Preoperative Nutrition Consults Associated with Decreased Postoperative Complication Rate and Decreased Length of Hospital Stay After Spine Metastasis Surgery.
BACKGROUND: Preoperative malnutrition is associated with increased postoperative complication rate and hospital length of stay. However, the degree to which these risks can be mitigated by nutritional consultation has not been well described. To address this, we sought to determine if a preoperative nutrition consult was associated with decreased 30-day complication rate and hospital length of stay. METHODS: Adult patients who underwent neurosurgical intervention for spinal metastases at a tertiary care institution between 2008 and 2016 were retrospectively reviewed. Stepwise multivariable linear regression analyses were used to identify associations with 30-day complication rate and hospital length of stay. RESULTS: Among 95 patients who met inclusion criteria, the average length of stay was 8.9 days and 40 patients (42.1%) experienced one or more postoperative complications. On multivariable analysis, 30-day complication rates were higher in patients with the absence of a preoperative nutrition consult, a Modified Charlson Comorbidity Index score of greater than 2 points, greater operative blood loss, and malnutrition (Nutritional Risk Index score <97.5). Furthermore, hospitalization duration was increased with the absence of a nutrition consult, malnutrition, congestive heart failure, and prior systemic therapy in the multivariable analysis. CONCLUSIONS: On multivariable analysis, receipt of a preoperative nutrition consult was associated with both decreased 30-day complication rate and shorter hospitalization. We therefore posit that greater implementation of nutritional counseling may help to decrease complication rates and expedite discharge in patients undergoing surgical intervention for spinal metastases.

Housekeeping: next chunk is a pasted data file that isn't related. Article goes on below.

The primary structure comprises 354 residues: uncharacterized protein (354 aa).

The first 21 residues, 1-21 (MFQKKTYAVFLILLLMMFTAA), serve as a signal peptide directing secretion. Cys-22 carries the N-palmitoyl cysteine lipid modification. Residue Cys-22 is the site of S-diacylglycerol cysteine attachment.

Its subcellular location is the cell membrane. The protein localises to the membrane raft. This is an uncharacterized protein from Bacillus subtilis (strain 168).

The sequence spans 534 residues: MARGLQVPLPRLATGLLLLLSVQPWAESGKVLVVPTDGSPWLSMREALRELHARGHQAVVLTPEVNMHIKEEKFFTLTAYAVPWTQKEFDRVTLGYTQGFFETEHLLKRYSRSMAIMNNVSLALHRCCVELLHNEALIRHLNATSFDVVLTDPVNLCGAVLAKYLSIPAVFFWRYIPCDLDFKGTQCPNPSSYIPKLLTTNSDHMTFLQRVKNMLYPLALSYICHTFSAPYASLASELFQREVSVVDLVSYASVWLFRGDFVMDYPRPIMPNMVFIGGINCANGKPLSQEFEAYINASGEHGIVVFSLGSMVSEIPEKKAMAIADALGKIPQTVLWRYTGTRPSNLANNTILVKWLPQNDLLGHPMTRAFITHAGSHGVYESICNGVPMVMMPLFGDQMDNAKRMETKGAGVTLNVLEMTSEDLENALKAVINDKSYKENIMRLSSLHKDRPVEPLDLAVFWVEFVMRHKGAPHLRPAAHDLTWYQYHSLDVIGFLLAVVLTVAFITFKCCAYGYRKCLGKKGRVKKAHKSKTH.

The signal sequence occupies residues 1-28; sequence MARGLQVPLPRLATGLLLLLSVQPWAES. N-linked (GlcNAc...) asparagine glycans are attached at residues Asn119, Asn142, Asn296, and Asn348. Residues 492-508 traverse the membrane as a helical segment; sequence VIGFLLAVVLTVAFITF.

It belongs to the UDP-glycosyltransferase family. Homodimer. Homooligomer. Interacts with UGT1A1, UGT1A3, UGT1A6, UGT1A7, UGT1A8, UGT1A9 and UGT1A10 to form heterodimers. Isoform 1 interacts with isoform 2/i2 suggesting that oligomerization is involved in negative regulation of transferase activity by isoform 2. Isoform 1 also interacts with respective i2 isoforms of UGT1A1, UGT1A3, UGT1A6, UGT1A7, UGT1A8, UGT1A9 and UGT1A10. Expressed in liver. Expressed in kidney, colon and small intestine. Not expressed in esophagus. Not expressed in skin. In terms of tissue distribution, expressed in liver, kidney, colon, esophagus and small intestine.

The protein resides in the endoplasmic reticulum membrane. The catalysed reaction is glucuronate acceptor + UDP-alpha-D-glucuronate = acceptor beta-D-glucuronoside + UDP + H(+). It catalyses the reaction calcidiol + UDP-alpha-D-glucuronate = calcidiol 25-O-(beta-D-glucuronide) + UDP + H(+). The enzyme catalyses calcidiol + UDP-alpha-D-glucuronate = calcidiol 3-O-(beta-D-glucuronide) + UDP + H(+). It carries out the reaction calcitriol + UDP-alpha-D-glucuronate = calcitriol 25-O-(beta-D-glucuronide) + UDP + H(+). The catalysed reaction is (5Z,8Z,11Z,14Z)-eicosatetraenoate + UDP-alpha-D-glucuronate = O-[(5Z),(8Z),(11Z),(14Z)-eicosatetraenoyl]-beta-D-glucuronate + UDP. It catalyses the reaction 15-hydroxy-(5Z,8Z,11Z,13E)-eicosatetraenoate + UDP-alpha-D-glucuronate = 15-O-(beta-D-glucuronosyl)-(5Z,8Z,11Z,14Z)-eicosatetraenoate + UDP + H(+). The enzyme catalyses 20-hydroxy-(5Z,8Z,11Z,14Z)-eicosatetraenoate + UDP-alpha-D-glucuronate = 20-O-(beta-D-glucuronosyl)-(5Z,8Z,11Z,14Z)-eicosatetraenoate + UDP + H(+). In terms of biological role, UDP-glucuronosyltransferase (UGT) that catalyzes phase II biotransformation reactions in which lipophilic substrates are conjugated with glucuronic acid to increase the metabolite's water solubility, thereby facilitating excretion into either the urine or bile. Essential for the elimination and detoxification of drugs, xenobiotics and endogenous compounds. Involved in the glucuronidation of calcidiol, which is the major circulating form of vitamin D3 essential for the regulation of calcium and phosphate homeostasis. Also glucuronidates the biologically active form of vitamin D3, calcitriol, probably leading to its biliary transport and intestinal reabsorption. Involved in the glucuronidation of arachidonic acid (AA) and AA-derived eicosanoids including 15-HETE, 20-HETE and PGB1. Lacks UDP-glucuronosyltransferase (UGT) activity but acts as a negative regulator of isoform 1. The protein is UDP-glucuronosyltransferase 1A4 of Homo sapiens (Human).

Ehresman, J; Ahmed, AK; Schilling, A; Pennington, Z; Lubelski, D; Cottrill, E; Goodwin, ML; Liddy, A; Abu-Bonsrah, N; Goodwin, CR; Sciubba, DM
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